Court: CRIMINAL LAW – Search and Seizure – Stop – Stop justified where
police saw defendant haphazardly parked in area that had increased auto theft,
slumped over the steering wheel with engine running and headlights on, and
officer testified that he believed defendant either ill or DUI. Officer parking
behind car not significant because defendant unaware her car was blocked. Order
granting defendant’s motion to suppress reversed. State v. Roosa, No.
CRC 06-50 APANO, (
NOT FINAL UNTIL TIME EXPIRES FOR REHEARING
AND, IF FILED, DETERMINED
IN THE CIRCUIT COURT OF THE SIXTH JUDICIAL CIRCUIT
OF THE STATE OF
v. Appeal No. CRC 06-50 APANO
SARA LYNN ROOSA
Opinion filed ____________________.
Appeal from a decision of the
Honorable John Carballo
Andrew Taylor, Esquire
Assistant State Attorney
Marc N. Pelletier, Esquire
Attorney for appellee
ORDER AND OPINION
THIS MATTER is before the Court on the State’s appeal from a decision of the Pinellas County Court granting the defendant’s motion to suppress. After reviewing the briefs and record, this Court reverses the decision of the trial court.
Approximately 3:30 A.M. a police officer with nine years experience saw a car parked haphazardly in a hotel parking lot --- the vehicle was not fully into the parking space, protruding into parking lot traffic. The engine was running and the headlights were on. The general area had an increased number of auto thefts. The officer testified that the driver, the defendant, was lying slumped over the wheel and appeared to be sleeping. The officer testified that he believed the defendant was either ill or DUI. The officer parked behind the defendant’s car, partially blocking it, --- the officer testified the lot was full and it was the only place to park --- and went to investigate. When the officer arrived at the vehicle, he knocked on the window several times. The defendant looked at the officer and said: “no, no, no.” She then laid back in the driver’s seat and either passed out or went back to sleep. After several more knocks on the window and the roof of the vehicle, the defendant rolled down the window a bit. At that point the officer noticed a strong odor of alcohol. He also noticed the defendant’s slurred speech. The defendant was ultimately arrested for DUI. She brought a motion to suppress, which the trial court granted. The State is appealing that order.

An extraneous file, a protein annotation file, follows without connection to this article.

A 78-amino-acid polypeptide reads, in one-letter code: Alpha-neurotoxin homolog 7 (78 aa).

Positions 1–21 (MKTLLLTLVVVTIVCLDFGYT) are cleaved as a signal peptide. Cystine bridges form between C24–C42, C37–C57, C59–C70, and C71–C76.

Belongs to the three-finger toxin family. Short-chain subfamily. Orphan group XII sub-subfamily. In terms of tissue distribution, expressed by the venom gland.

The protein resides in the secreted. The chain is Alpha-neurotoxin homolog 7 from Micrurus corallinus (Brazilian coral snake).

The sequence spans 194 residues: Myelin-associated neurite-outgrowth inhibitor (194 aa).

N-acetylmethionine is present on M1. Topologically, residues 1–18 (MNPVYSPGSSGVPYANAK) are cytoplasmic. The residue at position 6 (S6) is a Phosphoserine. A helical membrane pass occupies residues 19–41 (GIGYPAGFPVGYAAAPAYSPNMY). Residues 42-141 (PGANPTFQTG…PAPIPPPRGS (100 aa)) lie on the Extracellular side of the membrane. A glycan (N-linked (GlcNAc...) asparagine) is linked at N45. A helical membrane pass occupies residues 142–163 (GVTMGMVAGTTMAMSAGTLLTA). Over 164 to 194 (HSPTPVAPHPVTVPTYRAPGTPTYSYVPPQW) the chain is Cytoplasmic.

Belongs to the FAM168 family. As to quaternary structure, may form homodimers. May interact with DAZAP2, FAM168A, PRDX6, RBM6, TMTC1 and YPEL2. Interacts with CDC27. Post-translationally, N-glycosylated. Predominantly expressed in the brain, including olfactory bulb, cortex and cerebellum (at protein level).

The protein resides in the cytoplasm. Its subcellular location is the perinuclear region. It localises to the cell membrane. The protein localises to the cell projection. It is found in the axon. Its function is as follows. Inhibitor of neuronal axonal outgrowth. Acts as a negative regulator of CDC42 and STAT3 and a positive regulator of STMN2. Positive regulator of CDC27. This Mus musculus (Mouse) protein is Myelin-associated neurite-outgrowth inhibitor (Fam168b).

A trial court’s
determination of reasonable suspicion to conduct an investigatory stop or
detention is subject to de novo review. Ornelas v.
review of the transcript of the hearing reveals that the trial court relied
upon Danielewicz v. State, 730 So.2d 363 (
this case is actually a consensual encounter. The defendant was not detained by
the officer’s act of merely parking behind her.
Because she was either asleep or unconscious, she was completely unaware
that she had been blocked in by the officer. There
has been a difference of opinion on whether or not the act of a police officer in
parking behind a motorist is actually detaining the motorist when the motorist
is either asleep or unconscious and unaware of the officer’s presence. In Head
v. State, No. CRC 03-8 APANO (Fla. 6th Cir. App. Ct. May 4, 2005),
one appellate panel of this circuit held that a sleeping motorist could not
have been aware that he was seized, stopped or detained when the police parked
behind him; therefore, he was not seized for purposes of the Fourth Amendment. In Chavarria v. State, No. CRC
02-14774 CFANO (
IT IS THEREFORE ORDERED that the order granting the defendant’s motion to suppress is reversed, and this case is remanded to the trial court for action consistent with
this Order and Opinion.
David A. Demers
Circuit Court Judge
Raymond O. Gross
Circuit Court Judge
Robert J. Morris, Jr.
Circuit Court Judge
cc: Office of the State Attorney
Honorable Thomas B. Freeman
Marc Pelletier, Esq.